How to Become a Photojournalist
Photojournalism is a type of journalism that uses photography to report stories for the news and magazines. It is a highly competitive career that can take years of hard work to achieve success. Becoming a photojournalist, however, is not out of reach. You just need to have a passion for people, stories, and photography. Persistence is also an important quality to have. To become a photojournalist, learn about the profession, begin a career, and once you achieve becoming a photojournalist, further your career.
Learning About Being a Photojournalist
Research famous photojournalism.First, learn what photojournalism is, what it involves, and what successful photojournalism looks like. Photojournalists get out in the world and take pictures of developing stories, events, and people. To be a photojournalist, you must be knowledgeable about photography and have a good eye for capturing moments. Some famous photojournalists to look into are Philip Jones Griffiths for his portrayal of the Vietnam War, Dorothea Lange for her covering of the Great Depression, and Margaret Bourke-White for her portrayal of WWII.
- A few modern photojournalists to look into are Lynsey Addario, Tim Hetherington, and Corey Arnold.
Study photography.It is important to learn about and excel at photography. You can learn about photography by studying it on your own, with educational books and articles, online, with YouTube and other free classes, or by signing up for photography classes at your local college. You don’t have to have an expensive, fancy camera at first, though you will need it eventually. Anything that can capture a picture, even a smartphone, is okay to start practicing photography with. Practice everyday.
- Take walks around your town or attend events where you can practice photographing people and stories.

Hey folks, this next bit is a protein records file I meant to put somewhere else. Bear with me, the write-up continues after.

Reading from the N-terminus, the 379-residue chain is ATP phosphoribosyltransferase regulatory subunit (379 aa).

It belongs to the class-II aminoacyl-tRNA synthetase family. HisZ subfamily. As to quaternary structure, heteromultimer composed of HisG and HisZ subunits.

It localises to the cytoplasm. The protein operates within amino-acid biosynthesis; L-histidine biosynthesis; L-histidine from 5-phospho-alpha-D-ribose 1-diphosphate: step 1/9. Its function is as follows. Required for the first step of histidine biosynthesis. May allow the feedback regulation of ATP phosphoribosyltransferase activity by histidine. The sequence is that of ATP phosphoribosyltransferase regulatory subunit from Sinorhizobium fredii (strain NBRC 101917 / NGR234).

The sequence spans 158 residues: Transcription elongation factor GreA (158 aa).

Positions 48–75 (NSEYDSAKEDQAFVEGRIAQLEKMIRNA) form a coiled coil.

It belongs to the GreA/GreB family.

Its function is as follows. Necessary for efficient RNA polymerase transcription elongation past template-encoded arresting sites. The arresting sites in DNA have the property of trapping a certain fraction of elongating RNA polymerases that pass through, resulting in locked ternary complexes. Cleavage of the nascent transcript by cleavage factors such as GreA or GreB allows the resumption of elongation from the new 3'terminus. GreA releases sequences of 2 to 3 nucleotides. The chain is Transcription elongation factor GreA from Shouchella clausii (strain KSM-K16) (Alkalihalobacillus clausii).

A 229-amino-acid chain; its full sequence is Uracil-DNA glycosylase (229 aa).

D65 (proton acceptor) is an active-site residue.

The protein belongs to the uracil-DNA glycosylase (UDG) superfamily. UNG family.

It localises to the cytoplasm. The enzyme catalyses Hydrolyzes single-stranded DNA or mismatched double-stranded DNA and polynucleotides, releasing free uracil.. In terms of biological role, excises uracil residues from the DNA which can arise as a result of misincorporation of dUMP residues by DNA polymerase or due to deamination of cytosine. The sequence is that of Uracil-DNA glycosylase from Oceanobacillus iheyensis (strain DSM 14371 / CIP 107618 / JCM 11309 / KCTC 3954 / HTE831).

Get all of the necessary equipment.Eventually, you will need all of the necessary equipment to become a photojournalist. You don’t need to purchase the equipment until you have learned a bit about photojournalism and photography and are sure that this is the career that you want to pursue. The type of equipment you will need to invest in are a quality digital camera, a computer, and photo editing software (like Photoshop).
- All of this equipment can cost thousands of dollars. Plan ahead of time and save up before purchasing equipment.
- You can look into renting cameras and laptops if you can’t purchase them right now.
- If you are in school, see if your school loans out equipment and allows you to download software for free.
Learn how to examine prints and copy images.Learn how to scrutinize and criticize images from your camera. At this point, you should know a little bit about photography. After you take pictures, look at them and see which ones work and which ones don’t. Ask yourself why some pictures are successful while others aren’t. It could be the composition, lighting, and subject that are right or wrong. This is very important to be a photojournalist and you must know how to do this.
- Ask other photographers and/or photojournalists to give you feedback on your photos. If you don’t know any personally, upload your photos to internet photos and ask for feedback. Watermark your photos so that they don’t get stolen, though.
Build a portfolio.Once you have taken enough pictures, begin building a portfolio. You should be taking around 500-1000 photos a week. A portfolio should comprise of your very best work. Try to put together a portfolio with a range of subject matter, compositions, and coloring. Create a digital portfolio that can be accessed online and a print portfolio that can be carried with you.